On the cause of the Sandy Hook shooting…

Since the shooting at Sandy Hook Elementary in Newtown, Connecticut, there has been a meme going around to answer the question of why the Christian God did not prevent the shooting.

“God is not allowed in schools.”

I think most of the people getting behind this meme are generally decent people who love their country and respect their fellow Americans of other religious beliefs, including none at all. With that in mind, I want to tell you how this answer looks to those of us on the outside.

You’re effectively telling us that your God could have stopped Adam Lanza from going into that school and shooting all those people, most of whom were little kids, but he chose not to intervene, because the U.S. makes public schools a secular zone.

I grew up Christian, so I know that God is supposed to be extremely powerful. The God that I was taught to believe in would not let a small thing like the First Amendment get in the way of protecting children from getting shot while they sit in their classrooms. To be honest, I’m not quite sure how my childhood church would answer the question of why God didn’t make Adam Lanza use the first bullet on himself, but they would not tell us that those children and staff were killed because of the nation’s decision to make public schools a religion-neutral zone.

To those of us who believe in no God at all, you’re saying that your God is an asshole. You’re telling us that making everyone worship Him is more important to God than saving children’s lives.

To those who believe in different gods, or different ideas of the same God, you’re telling them that they are part of the problem because they want their children to go to school in a non-sectarian environment. You are asking them to think there would be less violence in the world if they allowed your religious traditions to be honored in the public sphere, at taxpayer expense, above their own.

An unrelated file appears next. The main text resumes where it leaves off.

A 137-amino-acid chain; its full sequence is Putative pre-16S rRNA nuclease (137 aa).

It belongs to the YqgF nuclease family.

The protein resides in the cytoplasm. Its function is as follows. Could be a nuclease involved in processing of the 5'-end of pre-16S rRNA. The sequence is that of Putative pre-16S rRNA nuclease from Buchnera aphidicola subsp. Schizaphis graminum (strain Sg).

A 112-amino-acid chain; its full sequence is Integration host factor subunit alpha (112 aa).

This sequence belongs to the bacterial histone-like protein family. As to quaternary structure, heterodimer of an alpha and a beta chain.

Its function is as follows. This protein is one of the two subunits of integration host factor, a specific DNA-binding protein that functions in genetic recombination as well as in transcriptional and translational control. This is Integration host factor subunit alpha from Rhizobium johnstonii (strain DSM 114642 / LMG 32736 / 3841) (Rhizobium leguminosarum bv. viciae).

All that said, I think this idea is most offensive to American Christians who respect the separation of church and state, because it’s ostensibly their God that chose not to prevent Adam Lanza from killing all those people. You’re also telling them that they are contributing to the problem by not demanding that their religious traditions be honored above all others.

Most of all, the message you’re sending is that a mass murder with mostly very young victims is a good time to discuss the merits of church-state separation. This may seem fair enough, because a lot of other people are using this occasion to point out the dangers of handguns. However, there is an important difference between God and guns, which is: we don’t need to debate whether guns exist. We can all look at a gun placed in front of us, take it apart, and learn the mechanics of how that gun can be used to kill people. In this case, we all know for a fact that guns were used to enable the killing of many people in a short span of time. There is no faith involved in understanding gun-related deaths. The evidence is readily available to all of us. The existence of God, and especially the supposed role of God in this tragedy, is all a matter of dueling beliefs. So, now you’re telling us that a lot of violence could be prevented if we all started worshipping the same God and in the same way that you do, but where’s your evidence? Why should we believe you over all other faith traditions, as well as the physics of handgun technology, the biology of death by bullet wound, and the sociology and psychology of violence? I don’t doubt that your intentions are genuine, and that you really think what this country needs more than anything is more love of God. The shooting at Sandy Hook was not a crime against God nearly as much as it was a crime against human beings. If you think your religion has a monopoly on compassion for human beings, you are sorely mistaken.